At the top of Vomero hill there is a little piazza known as Piazzale San Martino. The last stop on the V1 bus, it is home to the San Martino Charterhouse which sits just a few hundred meters below Naples Castel Sant’Elmo.
Be it by bus, taxi or foot, visitors arriving here for the first time are so taken by the views that they make a beeline for the aging balustraded railing that gives way to a vista of the entire eastern side of Naples. The city stretched out before you, a patchwork of rooftops and cupolas in Pompeii red, white, yellow, and green.
The unmistakable yellow tuff and green roof of the massive Santa Chiara Church and its adjacent bell tower. The Spire of the Immacolata in Piazza del Gesù marking the western end of Centro Storico. And the most prominent of all, the cupola of Chiesa Santo Spirito.
But if you think the views from here are spectacular, wait until you see the vista from the San Martino Charterhouse, or the 360° panorama from Castel Sant’Elmo’s rooftop terrace. Both are must sees before you make your way down Salita della Pedamentina.
Peering out from the balustraded railing, rarely down, the nondescript stairway that lies just below is often overlooked by the unsuspecting tourist.
One of Naples oldest stairways, Le Scale di Napoli, Salita della Pedamentina was built around the same time construction was started on Charles of Calabria’s San Martino Charterhouse (1325). From the Italian, piedi del monte, the foot of the mountain, it was used to transport building materials.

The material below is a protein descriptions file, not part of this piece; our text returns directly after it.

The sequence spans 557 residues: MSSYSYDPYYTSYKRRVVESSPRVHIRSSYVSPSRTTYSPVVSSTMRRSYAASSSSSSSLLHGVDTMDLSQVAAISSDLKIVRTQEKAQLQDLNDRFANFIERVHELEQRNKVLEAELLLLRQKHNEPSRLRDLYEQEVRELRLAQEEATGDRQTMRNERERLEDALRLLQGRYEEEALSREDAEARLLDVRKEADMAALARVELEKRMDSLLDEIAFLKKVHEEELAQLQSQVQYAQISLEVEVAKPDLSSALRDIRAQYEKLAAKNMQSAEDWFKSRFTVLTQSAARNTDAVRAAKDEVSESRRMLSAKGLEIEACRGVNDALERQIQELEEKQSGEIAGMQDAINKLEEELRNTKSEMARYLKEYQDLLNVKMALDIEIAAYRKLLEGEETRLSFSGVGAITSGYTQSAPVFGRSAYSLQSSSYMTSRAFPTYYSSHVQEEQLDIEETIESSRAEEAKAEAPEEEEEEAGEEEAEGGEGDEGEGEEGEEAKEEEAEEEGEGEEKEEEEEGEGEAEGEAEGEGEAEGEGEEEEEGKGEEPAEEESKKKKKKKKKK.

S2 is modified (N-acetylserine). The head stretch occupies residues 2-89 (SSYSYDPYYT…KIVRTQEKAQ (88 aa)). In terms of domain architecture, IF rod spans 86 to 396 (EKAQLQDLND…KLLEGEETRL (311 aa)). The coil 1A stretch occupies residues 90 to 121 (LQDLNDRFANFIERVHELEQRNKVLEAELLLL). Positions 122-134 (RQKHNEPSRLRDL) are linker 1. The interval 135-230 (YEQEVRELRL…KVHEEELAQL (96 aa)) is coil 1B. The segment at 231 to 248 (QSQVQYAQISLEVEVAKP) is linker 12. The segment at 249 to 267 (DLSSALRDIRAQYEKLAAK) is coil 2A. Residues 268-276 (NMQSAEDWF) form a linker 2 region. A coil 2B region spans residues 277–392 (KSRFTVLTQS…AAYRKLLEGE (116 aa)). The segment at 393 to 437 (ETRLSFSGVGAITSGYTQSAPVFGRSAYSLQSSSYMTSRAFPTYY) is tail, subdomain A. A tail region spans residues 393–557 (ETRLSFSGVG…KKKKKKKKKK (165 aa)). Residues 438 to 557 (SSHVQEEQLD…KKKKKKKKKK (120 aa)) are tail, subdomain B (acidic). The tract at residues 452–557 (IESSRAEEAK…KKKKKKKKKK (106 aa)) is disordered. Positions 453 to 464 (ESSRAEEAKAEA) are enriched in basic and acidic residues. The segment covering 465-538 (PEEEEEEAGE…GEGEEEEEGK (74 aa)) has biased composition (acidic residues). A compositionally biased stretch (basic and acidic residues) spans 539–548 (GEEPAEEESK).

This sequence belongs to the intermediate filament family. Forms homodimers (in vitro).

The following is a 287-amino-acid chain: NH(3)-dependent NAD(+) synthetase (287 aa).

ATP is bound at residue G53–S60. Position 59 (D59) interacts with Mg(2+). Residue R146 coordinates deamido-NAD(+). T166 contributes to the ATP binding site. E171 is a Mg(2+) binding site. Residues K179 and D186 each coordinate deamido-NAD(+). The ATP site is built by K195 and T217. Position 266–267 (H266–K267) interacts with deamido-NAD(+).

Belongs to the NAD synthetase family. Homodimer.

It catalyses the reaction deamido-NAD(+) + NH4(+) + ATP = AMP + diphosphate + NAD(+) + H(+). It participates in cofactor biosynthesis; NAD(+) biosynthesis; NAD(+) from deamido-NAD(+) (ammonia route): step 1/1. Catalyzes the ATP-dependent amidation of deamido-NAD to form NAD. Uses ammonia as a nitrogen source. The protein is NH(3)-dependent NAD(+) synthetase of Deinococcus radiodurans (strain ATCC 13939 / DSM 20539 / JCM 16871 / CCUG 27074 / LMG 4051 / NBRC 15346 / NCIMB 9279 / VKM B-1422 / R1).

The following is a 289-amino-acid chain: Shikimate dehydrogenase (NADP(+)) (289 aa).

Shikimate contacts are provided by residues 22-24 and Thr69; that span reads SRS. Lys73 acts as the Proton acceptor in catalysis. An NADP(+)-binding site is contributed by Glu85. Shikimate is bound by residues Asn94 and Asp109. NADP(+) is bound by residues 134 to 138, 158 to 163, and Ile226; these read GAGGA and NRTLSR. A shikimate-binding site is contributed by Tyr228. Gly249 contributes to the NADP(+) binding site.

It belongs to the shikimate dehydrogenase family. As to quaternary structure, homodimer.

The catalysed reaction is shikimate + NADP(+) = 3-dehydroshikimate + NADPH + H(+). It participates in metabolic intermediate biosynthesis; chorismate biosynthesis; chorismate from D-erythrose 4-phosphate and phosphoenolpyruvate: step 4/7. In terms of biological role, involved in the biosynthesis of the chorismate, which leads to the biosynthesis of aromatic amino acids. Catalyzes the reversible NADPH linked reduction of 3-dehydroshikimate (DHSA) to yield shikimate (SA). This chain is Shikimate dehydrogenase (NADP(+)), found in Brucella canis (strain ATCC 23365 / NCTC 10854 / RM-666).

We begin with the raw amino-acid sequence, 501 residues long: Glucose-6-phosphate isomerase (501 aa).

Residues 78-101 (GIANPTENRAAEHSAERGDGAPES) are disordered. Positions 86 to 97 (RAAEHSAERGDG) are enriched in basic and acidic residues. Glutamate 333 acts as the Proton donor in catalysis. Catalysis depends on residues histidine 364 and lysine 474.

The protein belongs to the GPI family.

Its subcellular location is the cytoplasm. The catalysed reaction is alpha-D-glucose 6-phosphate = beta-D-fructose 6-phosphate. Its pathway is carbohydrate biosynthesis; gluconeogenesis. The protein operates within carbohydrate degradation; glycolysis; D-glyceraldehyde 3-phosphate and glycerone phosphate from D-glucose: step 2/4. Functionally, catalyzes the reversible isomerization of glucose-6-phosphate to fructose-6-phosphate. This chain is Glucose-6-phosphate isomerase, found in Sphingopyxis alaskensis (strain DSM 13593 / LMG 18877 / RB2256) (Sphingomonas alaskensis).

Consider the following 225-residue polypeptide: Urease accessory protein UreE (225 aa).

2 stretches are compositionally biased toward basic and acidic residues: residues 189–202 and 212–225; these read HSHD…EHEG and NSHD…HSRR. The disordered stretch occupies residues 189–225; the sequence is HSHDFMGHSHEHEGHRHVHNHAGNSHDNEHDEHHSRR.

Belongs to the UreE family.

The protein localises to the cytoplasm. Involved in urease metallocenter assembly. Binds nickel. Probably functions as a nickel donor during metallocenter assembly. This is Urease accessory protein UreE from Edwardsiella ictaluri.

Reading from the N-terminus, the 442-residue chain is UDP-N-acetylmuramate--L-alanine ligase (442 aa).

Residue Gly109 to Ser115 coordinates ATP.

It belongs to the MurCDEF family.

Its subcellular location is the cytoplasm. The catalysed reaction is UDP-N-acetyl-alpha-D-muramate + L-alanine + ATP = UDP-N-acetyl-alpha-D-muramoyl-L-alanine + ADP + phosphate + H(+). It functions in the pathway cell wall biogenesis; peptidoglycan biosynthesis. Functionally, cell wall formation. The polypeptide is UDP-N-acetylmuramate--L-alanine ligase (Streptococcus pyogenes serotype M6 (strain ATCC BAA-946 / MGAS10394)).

As an added benefit, it also provided protection to Castel Sant’Elmo from those pesky medieval sieges. Not for the Castle we see today, that one dates to the 1500s, but to an earlier castle built by Robert the Wise in 1329.
Steep descents, zig-zag turns and 414 elongated steps take you 650 meters down Vomero hill to Corso Vittorio Emanuele.
For the Vomerese, it’s a convenient if not strenuous connection between the Vomero and the Corso. For the adventurous tourist, unparalleled views of the city and a glimpse at everyday life on the Pedamentina awaits. A little rough around the edges in places and in definite need of some TLC, the journey is nevertheless well rewarded.
Reaching Corso Vittorio Emanuele, there are several paths to choose from to continue the descent. Taking a left on Corso Vittorio Emanuele leads to Scala Montesanto and down through the Pignasecca. Heading right, any of a number of stairways will take you down into the Spanish Quarter.